Monday, December 13, 2010

Drifting In The Horse Latitudes

Silhouette of a sailboat in the sea at dusk


After an exciting fall where I spent a heady six weeks making revisions on manuscript #1 for an agent (who passed), my writing life seems adrift. I’m stuck in the Horse Latitudes with only minor breezes pushing me along. It’s warm. No storms are tossing me about, no sharks threaten, but it’s dull.

There’s been a few sparks of accomplishment. Book #2 has been launched. I’m 32 pages in, and while most of it’s raw, there are nuggets of potential. For me, the real writing won’t begin until that first draft is done. I’m an editor; it’s where I live.

The other spark came from a request by my father-in-law, a distinguished professor of mathematics. His long-time friend, colleague, and dissertation professor had passed and he wanted me to look at the eulogy he’d written. To say I was honored would be an understatement. Somehow I put away my awe for both the author and man he was praising, put on my editor hat, and had at it.

After emailing the edited version, I hoped I hadn’t overstepped my bounds or shown any disrespect. Here’s the reply from my father-in-law:

I loved the changes. They are right on target. You have a way of making text come to life. I will have to match the quality with the presentation. However, that is an easier when I have great material.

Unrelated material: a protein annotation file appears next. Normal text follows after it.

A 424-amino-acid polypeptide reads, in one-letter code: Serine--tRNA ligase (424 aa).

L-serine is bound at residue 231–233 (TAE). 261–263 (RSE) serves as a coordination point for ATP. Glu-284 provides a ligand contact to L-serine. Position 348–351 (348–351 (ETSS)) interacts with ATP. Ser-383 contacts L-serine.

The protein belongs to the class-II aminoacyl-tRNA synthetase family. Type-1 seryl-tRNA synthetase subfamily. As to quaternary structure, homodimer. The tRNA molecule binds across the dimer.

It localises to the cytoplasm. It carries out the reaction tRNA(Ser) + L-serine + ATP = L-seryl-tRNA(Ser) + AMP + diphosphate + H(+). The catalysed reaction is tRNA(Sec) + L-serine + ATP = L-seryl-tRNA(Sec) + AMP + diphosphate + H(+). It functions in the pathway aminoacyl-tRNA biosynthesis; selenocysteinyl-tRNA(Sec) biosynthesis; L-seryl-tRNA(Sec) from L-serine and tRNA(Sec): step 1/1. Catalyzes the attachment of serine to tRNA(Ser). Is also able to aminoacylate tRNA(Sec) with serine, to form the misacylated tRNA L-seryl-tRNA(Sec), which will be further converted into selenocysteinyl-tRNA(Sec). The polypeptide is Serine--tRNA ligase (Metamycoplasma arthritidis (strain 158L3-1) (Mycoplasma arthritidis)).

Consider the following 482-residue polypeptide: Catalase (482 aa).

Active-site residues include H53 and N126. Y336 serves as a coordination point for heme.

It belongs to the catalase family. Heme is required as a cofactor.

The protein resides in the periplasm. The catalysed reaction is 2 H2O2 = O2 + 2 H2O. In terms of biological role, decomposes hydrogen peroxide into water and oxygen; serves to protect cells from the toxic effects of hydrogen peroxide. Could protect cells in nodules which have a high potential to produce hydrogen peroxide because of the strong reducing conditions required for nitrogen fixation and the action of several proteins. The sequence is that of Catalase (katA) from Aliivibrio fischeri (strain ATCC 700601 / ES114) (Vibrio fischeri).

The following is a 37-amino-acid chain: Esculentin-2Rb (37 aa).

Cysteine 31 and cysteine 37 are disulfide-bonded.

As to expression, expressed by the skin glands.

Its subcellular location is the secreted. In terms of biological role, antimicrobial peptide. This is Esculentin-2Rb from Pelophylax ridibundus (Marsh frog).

Wow. After slogging through the query/rejection trenches, his response really gave me a lift. I’m a lucky ducky. I too have a Ph.D. in math and could be earning a significant salary as a math professor. But no one in my family is questioning my choice to pursue my dream. That’s the greatest gift.

However, I get off on hard work and accomplishing things, which makes waiting through the query process tough. Using my writing to help my family is a bonus. Months ago, my husband—another math professor—had me write the introduction to something called a CCLI grant. It was a long shot. Most of these grants were awarded to other areas in science, but he got it. Not only that, his grant was rated number one among all the applicants.

So I told him to let the college’s grant director know I’d be willing to “polish” other professors’ grants. I don’t know if anyone will take me up on it, but it would be nice to help others achieve their dreams.

Have you found other outlets for your writing talent besides fiction? If so, let me know.

6 comments:

  1. That's great feedback!
    I've also written nonfiction/self-help. Not as fun as fiction, but it certainly sells better.

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  2. As a lifelong fiction junkie, I was amazed to learn non-fiction outsells fiction. Then again, my husband loves biographies. So far, Andre Agassi's has been my favorite.

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  3. Writing is writing, whether it's editing, first drafts, or blogging! All of it helps! Great job!

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  4. True, true, writing is writing. Maybe I like editing because I usually have a concrete goal or purpose when I edit, but the first draft is so free-form--anything could happen--that all the possibilities slow me down.

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